Empowering consumers for the green transition

In “A European Green Deal”

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On 30 March 2022, the Commission submitted a proposal for a directive on empowering consumers for the green transition, as part of the circular economy package.

With its resolution of 25 November 2020 on a more sustainable single market for business and consumers, the Parliament called on the Commission to consider a number of measures, such as improving information for consumers on the durability and repairability of products; protecting consumers from greenwashing and premature obsolescence; facilitating repair. It reiterated this call in its resolution on the New Circular Economy Action Plan, adopted on 10 February 2021.

The directive proposed by the Commission would amend the Unfair Commercial Practices Directive (UCPD) and the Consumer Rights Directive (CRD). It would include the following elements:

  • Consumers would have to be informed which products are more durable and reparable. Environmental and social impact, durability and repairability would be added to the list of product characteristics about which traders are forbidden to mislead consumers (Article 6 UCPD);
  • Traders providing a service that compares sustainability of products would be required to disclose information on the method of comparison, the products that are being compared and suppliers of the products or risk being found to be misleading consumers by means of omission of material information (Article 7 UCPD);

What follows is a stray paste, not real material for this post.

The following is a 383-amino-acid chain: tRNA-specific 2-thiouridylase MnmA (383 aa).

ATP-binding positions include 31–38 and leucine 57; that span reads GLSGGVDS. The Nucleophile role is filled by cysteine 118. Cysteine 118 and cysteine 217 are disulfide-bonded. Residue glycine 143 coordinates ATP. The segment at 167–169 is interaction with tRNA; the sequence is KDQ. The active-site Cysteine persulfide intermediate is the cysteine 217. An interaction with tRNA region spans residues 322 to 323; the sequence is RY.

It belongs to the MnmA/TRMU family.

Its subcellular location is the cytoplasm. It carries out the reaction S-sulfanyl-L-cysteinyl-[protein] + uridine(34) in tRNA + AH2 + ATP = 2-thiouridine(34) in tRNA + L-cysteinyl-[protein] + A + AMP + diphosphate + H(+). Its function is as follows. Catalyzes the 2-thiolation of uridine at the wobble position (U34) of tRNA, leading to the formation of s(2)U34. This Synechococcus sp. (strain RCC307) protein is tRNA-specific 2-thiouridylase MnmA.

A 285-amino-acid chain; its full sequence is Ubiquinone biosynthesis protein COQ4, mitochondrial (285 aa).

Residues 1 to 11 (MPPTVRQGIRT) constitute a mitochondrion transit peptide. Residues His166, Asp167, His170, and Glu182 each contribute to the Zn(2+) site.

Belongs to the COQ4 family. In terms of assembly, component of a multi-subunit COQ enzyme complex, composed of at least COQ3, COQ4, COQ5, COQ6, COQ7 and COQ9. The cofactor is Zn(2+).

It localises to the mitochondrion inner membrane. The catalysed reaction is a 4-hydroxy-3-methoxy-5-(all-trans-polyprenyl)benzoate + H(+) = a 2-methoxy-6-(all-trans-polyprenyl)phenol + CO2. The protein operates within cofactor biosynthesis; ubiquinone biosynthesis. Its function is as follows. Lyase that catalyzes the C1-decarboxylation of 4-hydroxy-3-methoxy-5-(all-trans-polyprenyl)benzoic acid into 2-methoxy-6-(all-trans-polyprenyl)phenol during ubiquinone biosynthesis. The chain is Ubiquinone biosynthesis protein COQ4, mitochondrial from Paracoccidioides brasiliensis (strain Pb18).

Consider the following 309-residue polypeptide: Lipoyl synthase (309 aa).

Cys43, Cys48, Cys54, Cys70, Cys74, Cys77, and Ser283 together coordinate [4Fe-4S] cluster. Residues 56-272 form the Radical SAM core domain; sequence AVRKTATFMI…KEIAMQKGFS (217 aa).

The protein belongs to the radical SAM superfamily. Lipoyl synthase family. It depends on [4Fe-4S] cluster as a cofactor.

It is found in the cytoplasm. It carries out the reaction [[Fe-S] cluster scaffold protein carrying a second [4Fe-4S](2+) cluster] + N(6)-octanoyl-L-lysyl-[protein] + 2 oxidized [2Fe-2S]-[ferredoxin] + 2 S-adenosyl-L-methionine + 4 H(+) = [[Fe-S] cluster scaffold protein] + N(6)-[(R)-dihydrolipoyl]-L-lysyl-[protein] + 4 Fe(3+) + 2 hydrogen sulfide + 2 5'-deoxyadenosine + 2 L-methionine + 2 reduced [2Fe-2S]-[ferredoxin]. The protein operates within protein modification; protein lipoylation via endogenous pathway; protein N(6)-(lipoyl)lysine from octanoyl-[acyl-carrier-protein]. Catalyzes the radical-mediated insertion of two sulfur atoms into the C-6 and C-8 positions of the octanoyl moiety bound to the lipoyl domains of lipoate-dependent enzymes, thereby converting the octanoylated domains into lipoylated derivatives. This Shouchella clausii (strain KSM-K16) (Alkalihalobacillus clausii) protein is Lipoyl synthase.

• Ten new commercial practices would be added to the list of commercial practices that banned in all circumstances (Annex I UCPD), including displaying a sustainability label that is not based on a certification scheme or not established by public authorities; making generic environmental claims; presenting requirements imposed by law on all products as a distinctive feature of a trader’s offer; omitting to inform the consumer about a feature of a product that limits its durability; false claims about durability of a product; false claims about repairability of a product; persuading the consumer to replace a product earlier than necessary for technical reasons;
  • When buying products, consumers would have to be informed that the producer offers a commercial guarantee of durability longer than the current two-year legal guarantee, if that is the case. Consumers would also have to be provided with a repairability score, if a repairability score is already established for that product under EU law, or information about the availability of spare parts and user and repair manual, if the producer has made such information available (Articles 6 and 7 CRD).

Member States would be required to transpose the directive 18 months from the adoption at the latest and would have additional six months to start with its application.  

In Parliament, the file was referred to the Committee on the Internal Market and Consumer Protection (IMCO), with Biljana Borzan (S&D, Croatia) as rapporteur. On 20 May 2022, the Committee on environment, public health and food safety was associated. On 29 September 2022, the draft rapport was published. The rapporteur included several amendments to further strengthen the proposal. They aim at better regulating sustainability labels and sustainability information tools, as well as environmental claims.